The latest report from Redfin
revealed that low inventory is keeping home prices up despite a huge drop in sales volume. The report revealed that the 50 percent drop in pending home sales would usually affect median home prices, however, they have been holding strong with inventory woes continuing to plague the industry.
The median listing price moved from $309,000 to $305,000, a modest decline over the past seven days ending on April 10. Redfin's report
also added that homes are beginning to sit on the market at an average 64 days, compared to 58 days back in early March.
"My clients just accepted an offer with 30 days for the buyers to get their financing approved, when it should take two weeks, or less. I worry the house will be off the market for a month and the deal still won't come together," said Irma Jalifi, a Redfin agent in Houston.
The company also added that it is becoming harder for prospective buyers to come by loans. There is now a limited availability of jumbo loans for higher-priced homes and FHA loans that are directed to first-time home buyers.
"This week, lenders raised credit standards even for conforming loans that are guaranteed by Fannie Mae and Freddie Mac. On April 13, JP Morgan Chase announced it will require a 20 percent downpayment and a minimum credit score of 700," according to the report
. "With average U.S. credit scores around 700 the changes at Chase could take a big bite out of homebuying demand, especially if other lenders follow suit."
The Redfin report comes on the heels of Freddie Mac reporting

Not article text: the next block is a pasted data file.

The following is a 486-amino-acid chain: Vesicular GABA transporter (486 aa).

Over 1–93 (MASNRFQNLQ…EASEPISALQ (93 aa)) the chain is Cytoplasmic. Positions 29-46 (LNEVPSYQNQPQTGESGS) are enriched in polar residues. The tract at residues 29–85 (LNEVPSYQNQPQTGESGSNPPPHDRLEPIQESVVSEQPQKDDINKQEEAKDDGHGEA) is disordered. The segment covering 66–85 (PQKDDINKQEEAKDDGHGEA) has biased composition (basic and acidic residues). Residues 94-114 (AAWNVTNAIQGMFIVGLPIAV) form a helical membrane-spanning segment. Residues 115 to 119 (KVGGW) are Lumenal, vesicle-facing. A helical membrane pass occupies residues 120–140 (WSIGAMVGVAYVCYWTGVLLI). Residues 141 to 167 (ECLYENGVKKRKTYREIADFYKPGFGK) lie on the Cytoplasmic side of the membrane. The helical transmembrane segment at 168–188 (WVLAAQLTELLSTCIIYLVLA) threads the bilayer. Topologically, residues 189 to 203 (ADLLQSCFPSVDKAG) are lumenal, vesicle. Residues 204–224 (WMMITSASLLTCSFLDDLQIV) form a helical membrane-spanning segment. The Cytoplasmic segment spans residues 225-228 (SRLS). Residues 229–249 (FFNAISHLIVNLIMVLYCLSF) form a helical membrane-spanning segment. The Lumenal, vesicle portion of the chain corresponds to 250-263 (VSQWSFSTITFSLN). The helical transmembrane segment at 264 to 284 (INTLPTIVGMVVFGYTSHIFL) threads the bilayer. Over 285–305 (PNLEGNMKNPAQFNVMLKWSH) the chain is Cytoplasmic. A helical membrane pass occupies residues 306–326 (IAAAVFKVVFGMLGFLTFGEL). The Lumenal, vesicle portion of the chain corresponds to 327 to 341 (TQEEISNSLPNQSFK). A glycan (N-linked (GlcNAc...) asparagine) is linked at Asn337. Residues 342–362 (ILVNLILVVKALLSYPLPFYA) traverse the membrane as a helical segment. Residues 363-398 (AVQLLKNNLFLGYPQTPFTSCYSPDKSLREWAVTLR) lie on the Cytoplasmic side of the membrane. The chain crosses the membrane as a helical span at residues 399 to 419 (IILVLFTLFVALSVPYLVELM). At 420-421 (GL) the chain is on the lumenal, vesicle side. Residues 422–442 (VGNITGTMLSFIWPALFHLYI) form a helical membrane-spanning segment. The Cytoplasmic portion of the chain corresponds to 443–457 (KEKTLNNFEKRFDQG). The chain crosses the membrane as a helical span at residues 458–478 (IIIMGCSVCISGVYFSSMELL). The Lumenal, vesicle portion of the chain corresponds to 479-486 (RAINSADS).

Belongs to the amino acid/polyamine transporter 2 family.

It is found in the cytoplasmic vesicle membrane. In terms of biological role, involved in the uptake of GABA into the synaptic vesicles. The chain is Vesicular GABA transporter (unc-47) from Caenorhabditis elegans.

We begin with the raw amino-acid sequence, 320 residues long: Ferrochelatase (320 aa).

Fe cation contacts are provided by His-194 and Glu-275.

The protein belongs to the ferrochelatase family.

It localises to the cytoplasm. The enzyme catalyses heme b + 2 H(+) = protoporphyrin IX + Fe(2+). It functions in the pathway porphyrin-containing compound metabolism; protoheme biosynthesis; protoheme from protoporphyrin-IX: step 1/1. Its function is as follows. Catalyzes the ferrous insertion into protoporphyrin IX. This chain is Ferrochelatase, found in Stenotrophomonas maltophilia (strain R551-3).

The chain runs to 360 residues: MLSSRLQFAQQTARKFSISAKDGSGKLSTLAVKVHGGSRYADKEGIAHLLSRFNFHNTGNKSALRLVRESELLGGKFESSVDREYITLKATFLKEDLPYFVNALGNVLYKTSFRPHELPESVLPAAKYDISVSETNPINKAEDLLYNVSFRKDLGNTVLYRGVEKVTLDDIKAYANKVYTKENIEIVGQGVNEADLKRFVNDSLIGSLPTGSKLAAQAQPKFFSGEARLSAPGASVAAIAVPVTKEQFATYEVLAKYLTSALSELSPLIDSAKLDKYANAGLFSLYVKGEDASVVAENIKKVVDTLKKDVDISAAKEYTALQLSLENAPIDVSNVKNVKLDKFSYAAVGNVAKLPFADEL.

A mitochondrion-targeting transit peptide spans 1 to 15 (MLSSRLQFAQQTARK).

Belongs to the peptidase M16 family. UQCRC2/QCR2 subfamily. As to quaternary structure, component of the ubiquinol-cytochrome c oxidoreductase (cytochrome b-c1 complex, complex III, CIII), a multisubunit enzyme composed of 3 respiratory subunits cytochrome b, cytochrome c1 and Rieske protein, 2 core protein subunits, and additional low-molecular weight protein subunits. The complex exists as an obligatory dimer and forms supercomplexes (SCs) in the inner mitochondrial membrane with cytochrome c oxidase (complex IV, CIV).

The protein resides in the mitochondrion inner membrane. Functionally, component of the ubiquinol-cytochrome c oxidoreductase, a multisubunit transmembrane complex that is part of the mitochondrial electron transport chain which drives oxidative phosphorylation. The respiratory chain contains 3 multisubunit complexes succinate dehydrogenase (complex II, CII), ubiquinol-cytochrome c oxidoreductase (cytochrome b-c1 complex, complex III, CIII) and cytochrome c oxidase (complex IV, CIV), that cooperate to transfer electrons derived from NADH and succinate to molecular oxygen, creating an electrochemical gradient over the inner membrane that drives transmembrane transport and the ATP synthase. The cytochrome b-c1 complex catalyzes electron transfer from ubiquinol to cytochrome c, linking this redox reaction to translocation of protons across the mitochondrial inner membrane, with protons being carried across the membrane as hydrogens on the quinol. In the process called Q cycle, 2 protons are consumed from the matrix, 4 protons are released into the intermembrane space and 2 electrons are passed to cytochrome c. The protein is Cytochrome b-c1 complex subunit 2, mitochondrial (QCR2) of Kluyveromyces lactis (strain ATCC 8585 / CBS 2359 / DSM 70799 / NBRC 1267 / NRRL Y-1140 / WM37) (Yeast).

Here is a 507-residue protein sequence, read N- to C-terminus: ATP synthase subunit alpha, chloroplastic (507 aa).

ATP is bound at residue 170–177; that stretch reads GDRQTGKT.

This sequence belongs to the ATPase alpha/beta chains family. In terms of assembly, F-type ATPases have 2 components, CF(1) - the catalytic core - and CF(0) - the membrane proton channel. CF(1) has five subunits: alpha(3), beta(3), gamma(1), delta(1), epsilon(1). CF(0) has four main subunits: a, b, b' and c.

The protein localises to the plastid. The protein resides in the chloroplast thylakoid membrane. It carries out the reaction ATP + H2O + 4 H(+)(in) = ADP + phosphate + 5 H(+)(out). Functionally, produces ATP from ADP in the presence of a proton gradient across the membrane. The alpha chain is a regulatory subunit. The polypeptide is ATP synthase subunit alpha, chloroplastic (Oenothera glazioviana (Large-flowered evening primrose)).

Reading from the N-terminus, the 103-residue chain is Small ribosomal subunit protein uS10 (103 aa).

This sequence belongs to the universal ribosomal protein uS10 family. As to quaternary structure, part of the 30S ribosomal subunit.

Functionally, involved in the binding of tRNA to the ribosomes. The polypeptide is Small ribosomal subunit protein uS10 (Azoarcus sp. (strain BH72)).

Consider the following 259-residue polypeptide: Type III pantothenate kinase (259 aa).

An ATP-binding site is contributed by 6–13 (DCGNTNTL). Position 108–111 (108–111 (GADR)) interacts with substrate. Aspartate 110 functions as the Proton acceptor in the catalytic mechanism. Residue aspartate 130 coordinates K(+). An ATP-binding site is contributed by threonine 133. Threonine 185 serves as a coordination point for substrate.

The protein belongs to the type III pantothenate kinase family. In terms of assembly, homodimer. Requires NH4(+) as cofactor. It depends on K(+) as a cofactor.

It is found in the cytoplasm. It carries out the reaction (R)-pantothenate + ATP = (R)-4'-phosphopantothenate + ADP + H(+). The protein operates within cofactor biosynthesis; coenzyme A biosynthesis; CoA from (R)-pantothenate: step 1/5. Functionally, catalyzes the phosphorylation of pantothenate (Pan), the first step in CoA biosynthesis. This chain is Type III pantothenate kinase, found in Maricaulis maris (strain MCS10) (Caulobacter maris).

that the 30-year fixed-rate mortgage (FRM) averaged 3.31 percent with an average 0.7 point for the week ending April 16, 2020, down from last week
when it averaged 3.33 percent. A year ago at this time, the 30-year FRM averaged 4.17 percent.
“While new monthly economic data are driving markets lower this week, they are a lagging indicator and should be priced in already,” said Sam Khater, Freddie Mac’s chief economist. “Real-time daily economic activity metrics suggest that the economy will likely not decline much further. Going forward, the key question is no longer the depth of the economic contraction, but the duration.”
According to the U.S. Department of Labor
, the advance figure for seasonally-adjusted initial unemployment claims was 5,245,000 for the week ending April 11, a decrease of 1,370,000 from the previous week's revised level. The previous week's level was revised up by 9,000 from 6,606,000 to 6,615,000. The four-week moving average stood at 5,508,500, an increase of 1,240,750 from the previous week's revised average.